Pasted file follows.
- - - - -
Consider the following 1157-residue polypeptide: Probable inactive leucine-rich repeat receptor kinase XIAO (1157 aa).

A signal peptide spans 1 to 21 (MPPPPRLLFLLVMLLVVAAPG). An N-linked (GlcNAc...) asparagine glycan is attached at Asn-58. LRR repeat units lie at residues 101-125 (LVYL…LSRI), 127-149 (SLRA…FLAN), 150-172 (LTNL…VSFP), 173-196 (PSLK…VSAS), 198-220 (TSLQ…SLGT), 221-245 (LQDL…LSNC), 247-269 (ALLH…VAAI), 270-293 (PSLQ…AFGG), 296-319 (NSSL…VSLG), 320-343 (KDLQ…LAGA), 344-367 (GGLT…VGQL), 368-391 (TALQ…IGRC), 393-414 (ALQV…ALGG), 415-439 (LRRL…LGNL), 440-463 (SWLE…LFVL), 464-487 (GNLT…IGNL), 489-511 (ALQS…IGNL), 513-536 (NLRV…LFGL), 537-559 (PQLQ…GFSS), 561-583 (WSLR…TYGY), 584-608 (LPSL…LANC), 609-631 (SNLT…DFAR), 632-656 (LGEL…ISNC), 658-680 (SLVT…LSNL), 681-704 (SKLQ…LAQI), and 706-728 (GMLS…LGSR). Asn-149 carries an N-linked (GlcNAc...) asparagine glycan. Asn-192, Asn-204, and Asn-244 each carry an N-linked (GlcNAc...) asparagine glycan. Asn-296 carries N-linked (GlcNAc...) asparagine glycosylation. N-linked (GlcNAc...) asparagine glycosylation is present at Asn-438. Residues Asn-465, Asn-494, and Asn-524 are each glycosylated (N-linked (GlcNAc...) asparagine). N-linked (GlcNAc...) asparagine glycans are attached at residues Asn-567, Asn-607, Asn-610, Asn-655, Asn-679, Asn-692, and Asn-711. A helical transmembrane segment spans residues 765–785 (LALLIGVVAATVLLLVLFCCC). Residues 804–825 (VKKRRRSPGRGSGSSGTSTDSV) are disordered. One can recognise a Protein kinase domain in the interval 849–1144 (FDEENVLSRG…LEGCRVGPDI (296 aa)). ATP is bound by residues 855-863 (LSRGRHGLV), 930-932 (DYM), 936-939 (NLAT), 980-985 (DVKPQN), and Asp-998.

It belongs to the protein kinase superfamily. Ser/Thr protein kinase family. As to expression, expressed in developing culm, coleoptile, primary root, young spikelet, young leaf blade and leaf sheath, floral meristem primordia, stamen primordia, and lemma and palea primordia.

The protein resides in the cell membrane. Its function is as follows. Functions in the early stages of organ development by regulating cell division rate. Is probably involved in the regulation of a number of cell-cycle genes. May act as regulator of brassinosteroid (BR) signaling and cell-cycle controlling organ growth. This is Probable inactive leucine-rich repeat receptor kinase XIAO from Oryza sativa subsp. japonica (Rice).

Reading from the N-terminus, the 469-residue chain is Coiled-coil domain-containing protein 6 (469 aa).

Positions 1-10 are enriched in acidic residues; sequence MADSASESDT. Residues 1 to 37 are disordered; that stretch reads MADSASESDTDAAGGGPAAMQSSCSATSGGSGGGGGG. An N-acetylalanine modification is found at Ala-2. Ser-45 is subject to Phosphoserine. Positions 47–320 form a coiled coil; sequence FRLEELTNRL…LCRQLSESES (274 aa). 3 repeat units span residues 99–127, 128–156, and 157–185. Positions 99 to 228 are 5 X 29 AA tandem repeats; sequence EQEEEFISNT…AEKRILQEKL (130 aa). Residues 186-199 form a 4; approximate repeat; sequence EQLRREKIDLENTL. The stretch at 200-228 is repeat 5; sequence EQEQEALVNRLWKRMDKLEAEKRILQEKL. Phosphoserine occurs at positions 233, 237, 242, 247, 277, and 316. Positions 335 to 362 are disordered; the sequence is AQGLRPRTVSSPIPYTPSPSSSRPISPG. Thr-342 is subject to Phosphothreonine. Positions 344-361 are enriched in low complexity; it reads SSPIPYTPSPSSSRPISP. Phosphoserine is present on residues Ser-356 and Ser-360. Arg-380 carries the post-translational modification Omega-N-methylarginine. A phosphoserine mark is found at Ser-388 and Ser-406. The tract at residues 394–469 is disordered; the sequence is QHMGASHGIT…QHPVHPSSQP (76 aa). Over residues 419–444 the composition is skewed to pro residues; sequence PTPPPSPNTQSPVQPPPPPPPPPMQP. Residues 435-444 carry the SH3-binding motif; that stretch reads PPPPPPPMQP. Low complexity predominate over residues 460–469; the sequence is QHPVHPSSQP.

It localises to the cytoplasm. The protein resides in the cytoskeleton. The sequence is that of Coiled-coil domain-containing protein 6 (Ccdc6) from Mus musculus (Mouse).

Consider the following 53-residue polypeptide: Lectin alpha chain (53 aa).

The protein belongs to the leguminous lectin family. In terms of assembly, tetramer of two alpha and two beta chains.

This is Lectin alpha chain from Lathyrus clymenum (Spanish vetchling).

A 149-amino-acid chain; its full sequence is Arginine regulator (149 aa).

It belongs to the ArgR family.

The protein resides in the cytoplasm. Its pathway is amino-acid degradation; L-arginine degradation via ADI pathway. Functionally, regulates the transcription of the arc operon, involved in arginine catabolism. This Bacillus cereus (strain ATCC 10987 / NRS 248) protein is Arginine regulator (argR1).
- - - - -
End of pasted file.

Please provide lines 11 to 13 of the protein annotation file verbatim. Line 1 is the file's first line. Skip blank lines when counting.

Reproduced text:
A 149-amino-acid chain; its full sequence is Arginine regulator (149 aa).

It belongs to the ArgR family.

The protein resides in the cytoplasm. Its pathway is amino-acid degradation; L-arginine degradation via ADI pathway. Functionally, regulates the transcription of the arc operon, involved in arginine catabolism. This Bacillus cereus (strain ATCC 10987 / NRS 248) protein is Arginine regulator (argR1).